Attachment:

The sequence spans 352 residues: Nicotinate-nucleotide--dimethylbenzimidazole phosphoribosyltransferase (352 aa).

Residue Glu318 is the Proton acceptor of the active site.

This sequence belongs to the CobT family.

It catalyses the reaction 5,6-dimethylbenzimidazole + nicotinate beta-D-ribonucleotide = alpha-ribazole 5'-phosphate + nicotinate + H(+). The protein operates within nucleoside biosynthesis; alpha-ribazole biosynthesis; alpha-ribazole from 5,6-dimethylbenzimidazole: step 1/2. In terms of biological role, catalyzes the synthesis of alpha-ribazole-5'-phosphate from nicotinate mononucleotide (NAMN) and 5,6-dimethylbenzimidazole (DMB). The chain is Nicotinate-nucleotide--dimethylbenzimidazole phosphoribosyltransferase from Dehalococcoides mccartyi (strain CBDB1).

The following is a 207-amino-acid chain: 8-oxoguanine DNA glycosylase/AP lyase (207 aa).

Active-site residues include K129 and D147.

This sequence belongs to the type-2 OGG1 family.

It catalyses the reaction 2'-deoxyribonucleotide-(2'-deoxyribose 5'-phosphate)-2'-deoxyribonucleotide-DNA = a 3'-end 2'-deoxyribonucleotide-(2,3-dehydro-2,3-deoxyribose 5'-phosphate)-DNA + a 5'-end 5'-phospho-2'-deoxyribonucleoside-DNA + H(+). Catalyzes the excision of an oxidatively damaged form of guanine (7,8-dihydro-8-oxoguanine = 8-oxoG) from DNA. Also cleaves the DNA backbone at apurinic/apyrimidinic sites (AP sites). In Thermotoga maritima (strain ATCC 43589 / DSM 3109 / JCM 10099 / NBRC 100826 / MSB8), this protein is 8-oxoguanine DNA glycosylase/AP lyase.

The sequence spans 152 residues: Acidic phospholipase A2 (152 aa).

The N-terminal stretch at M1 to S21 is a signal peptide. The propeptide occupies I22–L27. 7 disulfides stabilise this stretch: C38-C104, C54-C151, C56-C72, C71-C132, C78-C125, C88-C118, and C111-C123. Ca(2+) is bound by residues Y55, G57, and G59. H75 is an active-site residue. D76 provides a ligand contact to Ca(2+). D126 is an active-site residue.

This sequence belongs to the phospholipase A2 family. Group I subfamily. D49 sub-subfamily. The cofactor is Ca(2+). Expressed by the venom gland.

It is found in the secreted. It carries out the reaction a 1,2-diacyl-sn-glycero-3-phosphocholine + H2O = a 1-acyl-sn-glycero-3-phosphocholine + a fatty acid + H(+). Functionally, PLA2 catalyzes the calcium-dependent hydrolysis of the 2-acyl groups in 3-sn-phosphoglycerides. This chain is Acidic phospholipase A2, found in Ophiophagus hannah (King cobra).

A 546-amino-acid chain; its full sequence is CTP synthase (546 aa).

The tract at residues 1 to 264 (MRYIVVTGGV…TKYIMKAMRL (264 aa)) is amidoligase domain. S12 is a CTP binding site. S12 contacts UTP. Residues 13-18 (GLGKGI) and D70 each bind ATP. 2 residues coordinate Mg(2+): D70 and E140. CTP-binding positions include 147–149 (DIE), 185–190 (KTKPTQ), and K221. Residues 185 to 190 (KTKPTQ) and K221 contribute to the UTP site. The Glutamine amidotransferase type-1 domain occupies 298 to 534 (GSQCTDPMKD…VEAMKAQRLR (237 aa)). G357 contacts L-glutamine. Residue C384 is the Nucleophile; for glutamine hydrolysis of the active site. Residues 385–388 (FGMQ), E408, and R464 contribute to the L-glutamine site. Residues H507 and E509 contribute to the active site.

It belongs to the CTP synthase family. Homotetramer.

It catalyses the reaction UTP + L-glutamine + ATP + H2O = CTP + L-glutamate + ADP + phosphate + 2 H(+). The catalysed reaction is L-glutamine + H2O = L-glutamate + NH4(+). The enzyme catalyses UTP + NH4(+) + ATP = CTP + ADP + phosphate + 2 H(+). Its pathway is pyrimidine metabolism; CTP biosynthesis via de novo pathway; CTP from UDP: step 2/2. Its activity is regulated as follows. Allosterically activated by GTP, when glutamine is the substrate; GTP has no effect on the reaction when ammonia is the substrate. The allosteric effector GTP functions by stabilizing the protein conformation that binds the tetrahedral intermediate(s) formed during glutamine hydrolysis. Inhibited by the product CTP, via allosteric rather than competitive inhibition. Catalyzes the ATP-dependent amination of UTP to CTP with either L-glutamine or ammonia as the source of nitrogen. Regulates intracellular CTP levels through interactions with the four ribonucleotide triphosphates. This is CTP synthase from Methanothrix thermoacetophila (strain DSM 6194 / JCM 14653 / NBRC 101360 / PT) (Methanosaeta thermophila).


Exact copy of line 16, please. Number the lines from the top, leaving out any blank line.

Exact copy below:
It catalyses the reaction UTP + L-glutamine + ATP + H2O = CTP + L-glutamate + ADP + phosphate + 2 H(+). The catalysed reaction is L-glutamine + H2O = L-glutamate + NH4(+). The enzyme catalyses UTP + NH4(+) + ATP = CTP + ADP + phosphate + 2 H(+). Its pathway is pyrimidine metabolism; CTP biosynthesis via de novo pathway; CTP from UDP: step 2/2. Its activity is regulated as follows. Allosterically activated by GTP, when glutamine is the substrate; GTP has no effect on the reaction when ammonia is the substrate. The allosteric effector GTP functions by stabilizing the protein conformation that binds the tetrahedral intermediate(s) formed during glutamine hydrolysis. Inhibited by the product CTP, via allosteric rather than competitive inhibition. Catalyzes the ATP-dependent amination of UTP to CTP with either L-glutamine or ammonia as the source of nitrogen. Regulates intracellular CTP levels through interactions with the four ribonucleotide triphosphates. This is CTP synthase from Methanothrix thermoacetophila (strain DSM 6194 / JCM 14653 / NBRC 101360 / PT) (Methanosaeta thermophila).